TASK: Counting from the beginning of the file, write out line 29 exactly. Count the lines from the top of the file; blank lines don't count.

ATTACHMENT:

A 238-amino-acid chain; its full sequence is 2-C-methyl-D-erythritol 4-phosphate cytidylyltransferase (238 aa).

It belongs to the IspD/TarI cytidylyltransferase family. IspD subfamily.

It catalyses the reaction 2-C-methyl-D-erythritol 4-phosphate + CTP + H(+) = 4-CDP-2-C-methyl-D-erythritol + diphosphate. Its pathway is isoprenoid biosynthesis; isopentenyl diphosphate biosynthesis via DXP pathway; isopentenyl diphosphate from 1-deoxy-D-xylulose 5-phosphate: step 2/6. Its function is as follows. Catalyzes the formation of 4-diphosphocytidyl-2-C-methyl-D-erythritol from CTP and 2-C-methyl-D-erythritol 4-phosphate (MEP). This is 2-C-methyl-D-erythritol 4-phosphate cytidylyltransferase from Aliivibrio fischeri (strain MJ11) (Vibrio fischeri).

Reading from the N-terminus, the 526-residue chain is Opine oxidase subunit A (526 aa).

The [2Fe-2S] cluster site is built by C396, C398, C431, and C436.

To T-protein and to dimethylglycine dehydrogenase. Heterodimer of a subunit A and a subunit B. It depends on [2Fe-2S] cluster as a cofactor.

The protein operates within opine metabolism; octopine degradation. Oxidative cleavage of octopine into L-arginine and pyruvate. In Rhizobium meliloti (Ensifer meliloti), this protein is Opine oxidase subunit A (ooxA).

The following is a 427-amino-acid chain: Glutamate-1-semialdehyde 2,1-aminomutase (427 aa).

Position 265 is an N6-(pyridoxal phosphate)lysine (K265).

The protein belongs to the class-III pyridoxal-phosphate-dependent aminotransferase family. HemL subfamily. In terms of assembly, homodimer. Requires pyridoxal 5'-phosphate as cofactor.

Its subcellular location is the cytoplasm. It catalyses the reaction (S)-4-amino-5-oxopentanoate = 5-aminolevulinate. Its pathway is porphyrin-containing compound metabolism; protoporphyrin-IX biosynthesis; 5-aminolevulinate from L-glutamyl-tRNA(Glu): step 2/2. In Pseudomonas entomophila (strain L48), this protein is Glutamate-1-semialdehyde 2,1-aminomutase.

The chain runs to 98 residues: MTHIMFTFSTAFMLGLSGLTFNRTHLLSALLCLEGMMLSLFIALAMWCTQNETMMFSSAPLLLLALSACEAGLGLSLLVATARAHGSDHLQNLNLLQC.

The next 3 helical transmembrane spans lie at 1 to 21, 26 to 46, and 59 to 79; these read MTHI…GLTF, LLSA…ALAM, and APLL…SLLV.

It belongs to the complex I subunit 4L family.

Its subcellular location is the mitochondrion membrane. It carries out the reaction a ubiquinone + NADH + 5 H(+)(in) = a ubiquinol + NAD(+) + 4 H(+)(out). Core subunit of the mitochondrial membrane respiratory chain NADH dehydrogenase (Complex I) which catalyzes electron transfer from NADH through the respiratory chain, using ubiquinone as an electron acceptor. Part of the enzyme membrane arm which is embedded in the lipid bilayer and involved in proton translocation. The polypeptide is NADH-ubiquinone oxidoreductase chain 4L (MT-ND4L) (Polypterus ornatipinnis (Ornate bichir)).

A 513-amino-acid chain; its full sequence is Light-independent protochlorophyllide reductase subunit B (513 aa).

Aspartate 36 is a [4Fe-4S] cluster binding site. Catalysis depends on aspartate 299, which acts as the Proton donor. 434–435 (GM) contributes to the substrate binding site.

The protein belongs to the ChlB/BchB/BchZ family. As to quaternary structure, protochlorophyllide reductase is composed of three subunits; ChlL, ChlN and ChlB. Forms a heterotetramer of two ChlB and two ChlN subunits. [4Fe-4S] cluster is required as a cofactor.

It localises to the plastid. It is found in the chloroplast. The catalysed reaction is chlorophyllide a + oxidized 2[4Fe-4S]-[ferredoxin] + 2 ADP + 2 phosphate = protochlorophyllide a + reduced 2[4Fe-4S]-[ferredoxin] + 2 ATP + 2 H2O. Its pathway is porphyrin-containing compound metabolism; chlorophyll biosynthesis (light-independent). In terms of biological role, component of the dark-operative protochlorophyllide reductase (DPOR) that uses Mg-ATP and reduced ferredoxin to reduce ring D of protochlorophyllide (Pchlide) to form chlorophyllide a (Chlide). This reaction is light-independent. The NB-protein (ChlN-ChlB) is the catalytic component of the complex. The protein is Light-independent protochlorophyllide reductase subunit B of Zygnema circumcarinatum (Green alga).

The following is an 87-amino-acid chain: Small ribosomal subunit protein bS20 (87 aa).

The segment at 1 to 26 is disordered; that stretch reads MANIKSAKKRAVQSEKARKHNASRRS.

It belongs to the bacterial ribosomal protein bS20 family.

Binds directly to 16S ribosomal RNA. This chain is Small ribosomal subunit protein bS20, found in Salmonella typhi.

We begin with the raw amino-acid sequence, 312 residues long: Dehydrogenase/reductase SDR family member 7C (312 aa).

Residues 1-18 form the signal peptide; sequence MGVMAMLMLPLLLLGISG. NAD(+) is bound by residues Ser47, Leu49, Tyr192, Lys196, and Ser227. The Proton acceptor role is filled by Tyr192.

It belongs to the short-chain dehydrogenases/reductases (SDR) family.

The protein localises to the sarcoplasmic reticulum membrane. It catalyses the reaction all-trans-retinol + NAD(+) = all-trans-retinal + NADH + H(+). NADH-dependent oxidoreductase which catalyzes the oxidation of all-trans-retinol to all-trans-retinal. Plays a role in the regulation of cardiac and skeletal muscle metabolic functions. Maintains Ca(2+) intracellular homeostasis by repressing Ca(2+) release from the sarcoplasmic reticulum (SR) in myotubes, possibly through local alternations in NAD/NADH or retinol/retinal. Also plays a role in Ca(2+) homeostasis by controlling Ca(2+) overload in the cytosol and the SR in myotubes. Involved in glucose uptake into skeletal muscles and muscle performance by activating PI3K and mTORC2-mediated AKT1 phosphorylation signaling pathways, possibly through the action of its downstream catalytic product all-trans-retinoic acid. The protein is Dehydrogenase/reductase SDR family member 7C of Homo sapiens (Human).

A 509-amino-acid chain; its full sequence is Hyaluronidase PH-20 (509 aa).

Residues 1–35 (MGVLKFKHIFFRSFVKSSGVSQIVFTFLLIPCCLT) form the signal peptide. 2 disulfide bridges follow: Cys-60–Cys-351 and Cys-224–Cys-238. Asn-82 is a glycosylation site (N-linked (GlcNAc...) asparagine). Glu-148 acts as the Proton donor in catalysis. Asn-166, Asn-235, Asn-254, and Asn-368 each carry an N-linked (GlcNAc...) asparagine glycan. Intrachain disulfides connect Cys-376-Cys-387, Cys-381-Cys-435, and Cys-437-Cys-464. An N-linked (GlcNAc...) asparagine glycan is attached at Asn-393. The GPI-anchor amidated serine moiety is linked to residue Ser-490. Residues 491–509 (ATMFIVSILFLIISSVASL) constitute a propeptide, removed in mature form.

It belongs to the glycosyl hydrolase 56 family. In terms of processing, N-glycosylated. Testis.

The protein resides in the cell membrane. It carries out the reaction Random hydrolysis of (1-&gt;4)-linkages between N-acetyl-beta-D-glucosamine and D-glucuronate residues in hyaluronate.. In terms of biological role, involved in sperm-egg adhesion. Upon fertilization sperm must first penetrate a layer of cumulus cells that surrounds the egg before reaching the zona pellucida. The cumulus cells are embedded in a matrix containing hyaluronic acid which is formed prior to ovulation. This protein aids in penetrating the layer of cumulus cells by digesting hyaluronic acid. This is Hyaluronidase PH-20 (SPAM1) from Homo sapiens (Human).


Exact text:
Residues 1–35 (MGVLKFKHIFFRSFVKSSGVSQIVFTFLLIPCCLT) form the signal peptide. 2 disulfide bridges follow: Cys-60–Cys-351 and Cys-224–Cys-238. Asn-82 is a glycosylation site (N-linked (GlcNAc...) asparagine). Glu-148 acts as the Proton donor in catalysis. Asn-166, Asn-235, Asn-254, and Asn-368 each carry an N-linked (GlcNAc...) asparagine glycan. Intrachain disulfides connect Cys-376-Cys-387, Cys-381-Cys-435, and Cys-437-Cys-464. An N-linked (GlcNAc...) asparagine glycan is attached at Asn-393. The GPI-anchor amidated serine moiety is linked to residue Ser-490. Residues 491–509 (ATMFIVSILFLIISSVASL) constitute a propeptide, removed in mature form.